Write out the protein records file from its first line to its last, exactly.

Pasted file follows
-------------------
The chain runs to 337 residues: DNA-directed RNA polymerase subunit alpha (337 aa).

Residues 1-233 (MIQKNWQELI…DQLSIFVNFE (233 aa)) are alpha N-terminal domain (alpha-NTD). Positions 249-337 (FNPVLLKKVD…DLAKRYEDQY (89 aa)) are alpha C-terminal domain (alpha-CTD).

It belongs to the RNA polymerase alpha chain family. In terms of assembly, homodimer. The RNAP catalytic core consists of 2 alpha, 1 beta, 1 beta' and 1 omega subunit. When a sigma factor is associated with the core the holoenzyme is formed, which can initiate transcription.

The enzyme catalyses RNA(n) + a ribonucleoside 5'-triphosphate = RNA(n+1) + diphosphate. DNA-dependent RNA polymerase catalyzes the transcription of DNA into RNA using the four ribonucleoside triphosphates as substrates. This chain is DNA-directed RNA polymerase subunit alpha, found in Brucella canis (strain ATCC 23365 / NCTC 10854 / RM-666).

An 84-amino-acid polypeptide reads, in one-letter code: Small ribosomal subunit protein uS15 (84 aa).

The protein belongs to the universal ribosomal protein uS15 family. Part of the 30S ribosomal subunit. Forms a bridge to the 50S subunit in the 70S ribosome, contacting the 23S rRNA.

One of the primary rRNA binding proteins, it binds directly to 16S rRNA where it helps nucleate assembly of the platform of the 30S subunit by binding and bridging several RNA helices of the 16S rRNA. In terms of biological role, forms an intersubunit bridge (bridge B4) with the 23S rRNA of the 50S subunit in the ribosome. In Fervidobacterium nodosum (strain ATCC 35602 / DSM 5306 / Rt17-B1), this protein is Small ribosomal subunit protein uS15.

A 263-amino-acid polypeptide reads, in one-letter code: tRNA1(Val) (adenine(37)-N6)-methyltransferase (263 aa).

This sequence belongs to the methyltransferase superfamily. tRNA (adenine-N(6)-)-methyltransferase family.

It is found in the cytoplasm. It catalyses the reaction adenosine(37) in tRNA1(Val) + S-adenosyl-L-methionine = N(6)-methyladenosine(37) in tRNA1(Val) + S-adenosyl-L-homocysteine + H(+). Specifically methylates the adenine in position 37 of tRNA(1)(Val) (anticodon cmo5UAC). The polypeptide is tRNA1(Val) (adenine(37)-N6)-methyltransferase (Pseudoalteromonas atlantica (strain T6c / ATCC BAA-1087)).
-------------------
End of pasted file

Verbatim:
The chain runs to 337 residues: DNA-directed RNA polymerase subunit alpha (337 aa).

Residues 1-233 (MIQKNWQELI…DQLSIFVNFE (233 aa)) are alpha N-terminal domain (alpha-NTD). Positions 249-337 (FNPVLLKKVD…DLAKRYEDQY (89 aa)) are alpha C-terminal domain (alpha-CTD).

It belongs to the RNA polymerase alpha chain family. In terms of assembly, homodimer. The RNAP catalytic core consists of 2 alpha, 1 beta, 1 beta' and 1 omega subunit. When a sigma factor is associated with the core the holoenzyme is formed, which can initiate transcription.

The enzyme catalyses RNA(n) + a ribonucleoside 5'-triphosphate = RNA(n+1) + diphosphate. DNA-dependent RNA polymerase catalyzes the transcription of DNA into RNA using the four ribonucleoside triphosphates as substrates. This chain is DNA-directed RNA polymerase subunit alpha, found in Brucella canis (strain ATCC 23365 / NCTC 10854 / RM-666).

An 84-amino-acid polypeptide reads, in one-letter code: Small ribosomal subunit protein uS15 (84 aa).

The protein belongs to the universal ribosomal protein uS15 family. Part of the 30S ribosomal subunit. Forms a bridge to the 50S subunit in the 70S ribosome, contacting the 23S rRNA.

One of the primary rRNA binding proteins, it binds directly to 16S rRNA where it helps nucleate assembly of the platform of the 30S subunit by binding and bridging several RNA helices of the 16S rRNA. In terms of biological role, forms an intersubunit bridge (bridge B4) with the 23S rRNA of the 50S subunit in the ribosome. In Fervidobacterium nodosum (strain ATCC 35602 / DSM 5306 / Rt17-B1), this protein is Small ribosomal subunit protein uS15.

A 263-amino-acid polypeptide reads, in one-letter code: tRNA1(Val) (adenine(37)-N6)-methyltransferase (263 aa).

This sequence belongs to the methyltransferase superfamily. tRNA (adenine-N(6)-)-methyltransferase family.

It is found in the cytoplasm. It catalyses the reaction adenosine(37) in tRNA1(Val) + S-adenosyl-L-methionine = N(6)-methyladenosine(37) in tRNA1(Val) + S-adenosyl-L-homocysteine + H(+). Specifically methylates the adenine in position 37 of tRNA(1)(Val) (anticodon cmo5UAC). The polypeptide is tRNA1(Val) (adenine(37)-N6)-methyltransferase (Pseudoalteromonas atlantica (strain T6c / ATCC BAA-1087)).